Next Article in Journal
The Investigation of Silicon Localization and Accumulation in Citrus
Next Article in Special Issue
Clothing the Emperor: Dynamic Root–Shoot Allocation Trajectories in Relation to Whole-Plant Growth Rate and in Response to Temperature
Previous Article in Journal
Nitrogen Dioxide at Ambient Concentrations Induces Nitration and Degradation of PYR/PYL/RCAR Receptors to Stimulate Plant Growth: A Hypothetical Model
Open AccessArticle

Intraspecific Fine-Root Trait-Environment Relationships across Interior Douglas-Fir Forests of Western Canada

1
Department of Forest and Conservation Sciences, Faculty of Forestry, University of British Columbia, Vancouver, BC V6T 1Z4, Canada
2
Center for Tree Science, The Morton Arboretum, Lisle, IL 60532, USA
3
Skyline Forestry Consultants Ltd., Kamloops, BC V2C 1A2, Canada
4
CSIR-Forestry Research Institute of Ghana, KNUST, P. O. Box 63, Kumasi, Ghana
*
Author to whom correspondence should be addressed.
Plants 2019, 8(7), 199; https://doi.org/10.3390/plants8070199
Received: 3 June 2019 / Revised: 25 June 2019 / Accepted: 28 June 2019 / Published: 30 June 2019
Variation in resource acquisition strategies enables plants to adapt to different environments and may partly determine their responses to climate change. However, little is known about how belowground plant traits vary across climate and soil gradients. Focusing on interior Douglas-fir (Pseudotsuga menziesii var. glauca) in western Canada, we tested whether fine-root traits relate to the environment at the intraspecific level. We quantified the variation in commonly measured functional root traits (morphological, chemical, and architectural traits) among the first three fine-root orders (i.e., absorptive fine roots) and across biogeographic gradients in climate and soil factors. Moderate but consistent trait-environment linkages occurred across populations of Douglas-fir, despite high levels of within-site variation. Shifts in morphological traits across regions were decoupled from those in chemical traits. Fine roots in colder/drier climates were characterized by a lower tissue density, higher specific area, larger diameter, and lower carbon-to-nitrogen ratio than those in warmer/wetter climates. Our results showed that Douglas-fir fine roots do not rely on adjustments in architectural traits to adapt rooting strategies in different environments. Intraspecific fine-root adjustments at the regional scale do not fit along a single axis of root economic strategy and are concordant with an increase in root acquisitive potential in colder/drier environments. View Full-Text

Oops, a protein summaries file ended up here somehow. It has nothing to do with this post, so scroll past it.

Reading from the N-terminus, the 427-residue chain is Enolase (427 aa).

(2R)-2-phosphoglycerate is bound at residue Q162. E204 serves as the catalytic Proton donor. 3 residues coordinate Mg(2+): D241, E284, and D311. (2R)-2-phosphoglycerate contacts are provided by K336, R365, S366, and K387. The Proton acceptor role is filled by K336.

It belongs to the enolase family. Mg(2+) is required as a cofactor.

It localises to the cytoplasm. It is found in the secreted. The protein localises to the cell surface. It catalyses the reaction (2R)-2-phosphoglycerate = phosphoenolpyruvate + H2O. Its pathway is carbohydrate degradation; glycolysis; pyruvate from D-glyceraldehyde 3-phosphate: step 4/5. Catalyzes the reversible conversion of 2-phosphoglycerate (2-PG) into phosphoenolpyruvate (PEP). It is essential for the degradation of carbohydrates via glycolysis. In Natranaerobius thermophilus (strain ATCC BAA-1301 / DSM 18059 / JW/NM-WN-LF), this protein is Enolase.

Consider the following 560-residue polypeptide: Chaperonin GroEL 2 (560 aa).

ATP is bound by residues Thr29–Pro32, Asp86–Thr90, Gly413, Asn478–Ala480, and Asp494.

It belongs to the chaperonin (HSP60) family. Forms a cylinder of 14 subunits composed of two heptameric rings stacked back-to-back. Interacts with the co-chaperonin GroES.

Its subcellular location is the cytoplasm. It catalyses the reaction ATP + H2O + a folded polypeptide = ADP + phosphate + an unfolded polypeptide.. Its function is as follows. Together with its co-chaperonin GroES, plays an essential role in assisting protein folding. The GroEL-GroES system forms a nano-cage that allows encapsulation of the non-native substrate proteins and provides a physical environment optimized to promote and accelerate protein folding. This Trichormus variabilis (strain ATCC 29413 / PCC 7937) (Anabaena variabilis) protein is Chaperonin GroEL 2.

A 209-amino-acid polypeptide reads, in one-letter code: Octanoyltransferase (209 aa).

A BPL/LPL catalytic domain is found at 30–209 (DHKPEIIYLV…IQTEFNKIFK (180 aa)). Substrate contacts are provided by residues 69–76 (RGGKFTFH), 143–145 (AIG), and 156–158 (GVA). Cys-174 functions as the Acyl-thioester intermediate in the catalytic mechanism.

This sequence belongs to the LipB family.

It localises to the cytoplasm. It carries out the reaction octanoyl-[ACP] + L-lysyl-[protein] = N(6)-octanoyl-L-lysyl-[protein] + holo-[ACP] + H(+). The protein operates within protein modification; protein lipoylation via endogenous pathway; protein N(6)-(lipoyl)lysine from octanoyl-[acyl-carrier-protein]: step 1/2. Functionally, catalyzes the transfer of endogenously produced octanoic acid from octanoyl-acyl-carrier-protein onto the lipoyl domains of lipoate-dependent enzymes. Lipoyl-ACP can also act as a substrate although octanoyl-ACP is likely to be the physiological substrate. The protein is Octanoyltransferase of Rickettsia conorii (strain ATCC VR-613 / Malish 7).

Keywords: belowground; biogeographic gradient; Douglas-fir; fine root; mycorrhizal fungi; plant traits; root diameter; root economics; root tissue density belowground; biogeographic gradient; Douglas-fir; fine root; mycorrhizal fungi; plant traits; root diameter; root economics; root tissue density
Show Figures

Figure 1

MDPI and ACS Style

Defrenne, C.E.; McCormack, M.L.; Roach, W.J.; Addo-Danso, S.D.; Simard, S.W. Intraspecific Fine-Root Trait-Environment Relationships across Interior Douglas-Fir Forests of Western Canada. Plants 2019, 8, 199.

Show more citation formats Show less citations formats
Note that from the first issue of 2016, MDPI journals use article numbers instead of page numbers. See further details here.

Article Access Map by Country/Region

1
Search more from Scilit
 
Search
Back to TopTop